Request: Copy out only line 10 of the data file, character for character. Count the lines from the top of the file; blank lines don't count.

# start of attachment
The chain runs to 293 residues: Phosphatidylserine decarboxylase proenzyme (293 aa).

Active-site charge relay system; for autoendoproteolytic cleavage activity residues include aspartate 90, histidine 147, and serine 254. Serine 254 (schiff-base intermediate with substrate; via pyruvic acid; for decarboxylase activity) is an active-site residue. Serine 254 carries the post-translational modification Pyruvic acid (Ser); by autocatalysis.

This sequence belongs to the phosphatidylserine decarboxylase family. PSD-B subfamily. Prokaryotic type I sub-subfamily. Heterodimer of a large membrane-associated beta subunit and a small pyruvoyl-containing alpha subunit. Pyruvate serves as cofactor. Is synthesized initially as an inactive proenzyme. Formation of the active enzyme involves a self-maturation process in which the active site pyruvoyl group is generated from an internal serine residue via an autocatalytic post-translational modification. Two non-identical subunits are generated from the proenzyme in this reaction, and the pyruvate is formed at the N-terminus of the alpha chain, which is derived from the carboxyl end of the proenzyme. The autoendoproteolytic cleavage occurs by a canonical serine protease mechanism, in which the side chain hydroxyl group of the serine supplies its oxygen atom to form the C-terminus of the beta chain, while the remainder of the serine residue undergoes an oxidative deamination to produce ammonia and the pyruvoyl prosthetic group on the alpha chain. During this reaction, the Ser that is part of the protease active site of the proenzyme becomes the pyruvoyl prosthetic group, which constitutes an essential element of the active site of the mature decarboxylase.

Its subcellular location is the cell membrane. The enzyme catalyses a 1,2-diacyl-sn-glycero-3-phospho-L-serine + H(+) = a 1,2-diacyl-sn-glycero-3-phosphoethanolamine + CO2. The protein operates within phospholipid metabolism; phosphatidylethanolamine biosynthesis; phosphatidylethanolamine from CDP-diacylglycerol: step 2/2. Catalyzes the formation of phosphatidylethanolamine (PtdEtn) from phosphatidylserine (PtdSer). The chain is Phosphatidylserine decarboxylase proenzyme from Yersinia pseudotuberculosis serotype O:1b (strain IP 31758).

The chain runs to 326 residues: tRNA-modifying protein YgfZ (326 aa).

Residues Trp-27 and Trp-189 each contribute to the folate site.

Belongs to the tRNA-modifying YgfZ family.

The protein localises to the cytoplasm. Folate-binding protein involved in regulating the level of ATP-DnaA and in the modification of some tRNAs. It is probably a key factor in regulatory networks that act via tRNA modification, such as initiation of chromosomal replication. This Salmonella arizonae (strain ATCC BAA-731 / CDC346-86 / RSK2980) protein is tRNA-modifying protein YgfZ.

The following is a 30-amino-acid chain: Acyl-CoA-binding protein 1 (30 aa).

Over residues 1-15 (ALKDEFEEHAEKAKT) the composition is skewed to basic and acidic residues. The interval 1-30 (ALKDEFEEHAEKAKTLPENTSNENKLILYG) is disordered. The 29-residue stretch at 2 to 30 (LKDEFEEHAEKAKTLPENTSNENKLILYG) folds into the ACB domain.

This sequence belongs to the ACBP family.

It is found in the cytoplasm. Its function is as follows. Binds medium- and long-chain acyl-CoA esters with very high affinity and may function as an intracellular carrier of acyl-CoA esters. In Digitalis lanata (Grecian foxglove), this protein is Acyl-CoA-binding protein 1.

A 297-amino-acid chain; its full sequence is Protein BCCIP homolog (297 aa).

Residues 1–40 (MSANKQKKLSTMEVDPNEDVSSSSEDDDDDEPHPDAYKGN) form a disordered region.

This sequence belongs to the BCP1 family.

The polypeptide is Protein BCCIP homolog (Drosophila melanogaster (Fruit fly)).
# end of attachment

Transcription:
Over residues 1-15 (ALKDEFEEHAEKAKT) the composition is skewed to basic and acidic residues. The interval 1-30 (ALKDEFEEHAEKAKTLPENTSNENKLILYG) is disordered. The 29-residue stretch at 2 to 30 (LKDEFEEHAEKAKTLPENTSNENKLILYG) folds into the ACB domain.